As a former hedge fund analyst who spent years identifying promising investment opportunities, I don't understand what is deemed "news" by the tech media out here in Silicon Valley. On Wall Street, return on capital is viewed as a critical metric, but tech reporters are more impressed by the size of a capital raise, not what is actually done with the money or whether it will be used to develop a technology that will have a life changing impact.
I was deeply saddened by the news that Tom Perkins died last week. Though I never had the opportunity to meet him, I greatly admired his business acumen and appreciated his overall positive impact on Silicon Valley, where I have lived virtually my entire life.
"You pay a million dollars in taxes, you get a million votes," businessman Tom Perkins proposed.
The majority of Americans want the minimum wage raised, unemployment insurance extended, Social Security protected, and infrastructure like highways improved, but that's not what Congress is doing. Instead, it is slashing the budget in ways that the majority hates, including cutting food stamps and preserving tax breaks for corporations.
The argument goes that instead of being jealous, we all should be working in harmony together to create jobs and opportunity. Problem is, the deeply rich talk about building the economy but do almost nothing about it.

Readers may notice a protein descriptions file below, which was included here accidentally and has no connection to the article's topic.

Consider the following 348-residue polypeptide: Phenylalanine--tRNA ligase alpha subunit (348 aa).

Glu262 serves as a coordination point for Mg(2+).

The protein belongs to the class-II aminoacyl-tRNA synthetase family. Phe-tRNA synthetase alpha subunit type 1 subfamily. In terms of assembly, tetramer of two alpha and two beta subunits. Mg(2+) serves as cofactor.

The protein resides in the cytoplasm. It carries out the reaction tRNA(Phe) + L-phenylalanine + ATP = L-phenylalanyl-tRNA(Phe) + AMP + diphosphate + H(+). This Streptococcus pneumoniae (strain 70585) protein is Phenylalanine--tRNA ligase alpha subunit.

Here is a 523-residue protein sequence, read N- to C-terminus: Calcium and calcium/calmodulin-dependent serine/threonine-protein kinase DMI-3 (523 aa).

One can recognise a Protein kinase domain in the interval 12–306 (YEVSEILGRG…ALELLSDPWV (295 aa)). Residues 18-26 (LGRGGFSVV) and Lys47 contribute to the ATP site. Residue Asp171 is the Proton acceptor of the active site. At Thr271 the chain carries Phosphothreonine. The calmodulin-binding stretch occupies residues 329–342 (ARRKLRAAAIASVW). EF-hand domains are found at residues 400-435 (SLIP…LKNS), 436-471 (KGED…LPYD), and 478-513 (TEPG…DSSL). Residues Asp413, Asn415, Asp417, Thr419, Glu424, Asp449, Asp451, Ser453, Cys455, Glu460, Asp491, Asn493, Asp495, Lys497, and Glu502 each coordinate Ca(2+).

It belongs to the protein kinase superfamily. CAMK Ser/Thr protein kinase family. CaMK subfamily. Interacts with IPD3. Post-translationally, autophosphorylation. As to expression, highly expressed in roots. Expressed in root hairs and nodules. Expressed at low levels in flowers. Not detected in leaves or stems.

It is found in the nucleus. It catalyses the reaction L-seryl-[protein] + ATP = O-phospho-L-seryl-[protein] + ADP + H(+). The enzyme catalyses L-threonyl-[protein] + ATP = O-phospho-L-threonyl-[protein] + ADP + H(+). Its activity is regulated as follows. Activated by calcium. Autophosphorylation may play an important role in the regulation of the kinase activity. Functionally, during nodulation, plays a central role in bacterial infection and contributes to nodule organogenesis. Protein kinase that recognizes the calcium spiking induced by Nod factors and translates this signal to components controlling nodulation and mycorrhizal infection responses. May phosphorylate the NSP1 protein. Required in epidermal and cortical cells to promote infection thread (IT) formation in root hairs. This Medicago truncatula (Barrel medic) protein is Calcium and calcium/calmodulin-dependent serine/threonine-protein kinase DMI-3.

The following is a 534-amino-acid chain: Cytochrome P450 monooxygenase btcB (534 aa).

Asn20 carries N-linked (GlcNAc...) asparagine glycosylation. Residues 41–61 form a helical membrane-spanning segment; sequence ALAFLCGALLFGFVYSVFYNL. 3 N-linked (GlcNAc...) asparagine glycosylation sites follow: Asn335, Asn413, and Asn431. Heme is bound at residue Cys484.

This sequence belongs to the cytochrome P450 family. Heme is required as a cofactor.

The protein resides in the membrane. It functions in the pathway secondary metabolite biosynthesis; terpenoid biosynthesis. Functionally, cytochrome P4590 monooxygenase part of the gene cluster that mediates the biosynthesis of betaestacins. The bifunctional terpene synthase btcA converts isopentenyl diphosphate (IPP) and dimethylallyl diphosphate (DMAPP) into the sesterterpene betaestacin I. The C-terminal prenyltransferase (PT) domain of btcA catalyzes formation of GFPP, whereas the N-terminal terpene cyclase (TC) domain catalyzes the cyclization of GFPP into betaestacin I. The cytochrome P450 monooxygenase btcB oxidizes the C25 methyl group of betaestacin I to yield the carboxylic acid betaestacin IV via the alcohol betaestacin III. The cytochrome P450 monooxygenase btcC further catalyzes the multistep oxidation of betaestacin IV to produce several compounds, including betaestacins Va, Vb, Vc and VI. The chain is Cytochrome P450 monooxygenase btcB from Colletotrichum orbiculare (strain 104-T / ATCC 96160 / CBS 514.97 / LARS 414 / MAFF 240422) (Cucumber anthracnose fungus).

The powerful, super-wealthy people at the top of the economic food chain have noticed all this populist stirring. Boy, have they noticed. In spite of all their power and wealth, they are offended that anyone is suggesting that the system should be tinkered with. They're speaking out -- in truly silly ways -- and putting their money where their mouths are.
Millions are only one or two paychecks away from ruin. Poverty rates have soared. In the midst of misery, more and more of the nation's wealth is being captured by the top 0.1 percent of earners. And yet, some of the most powerful and wealthy people in America are feeling persecuted.
In the last few months, we've seen something truly amazing happen. The 1 percent is in "they fight you" mode, in some of the crudest terms possible. They are attacking the movement for equity in the country, and -- at least rhetorically, for now -- they want to burn it.
Ken Langone, a GOP megadonor and the co-founder of Home Depot, made a questionable Adolf Hitler comparison while looking
The realities of being super-rich also mean that the wealthy tend to be socially isolated, keeping them a safe distance from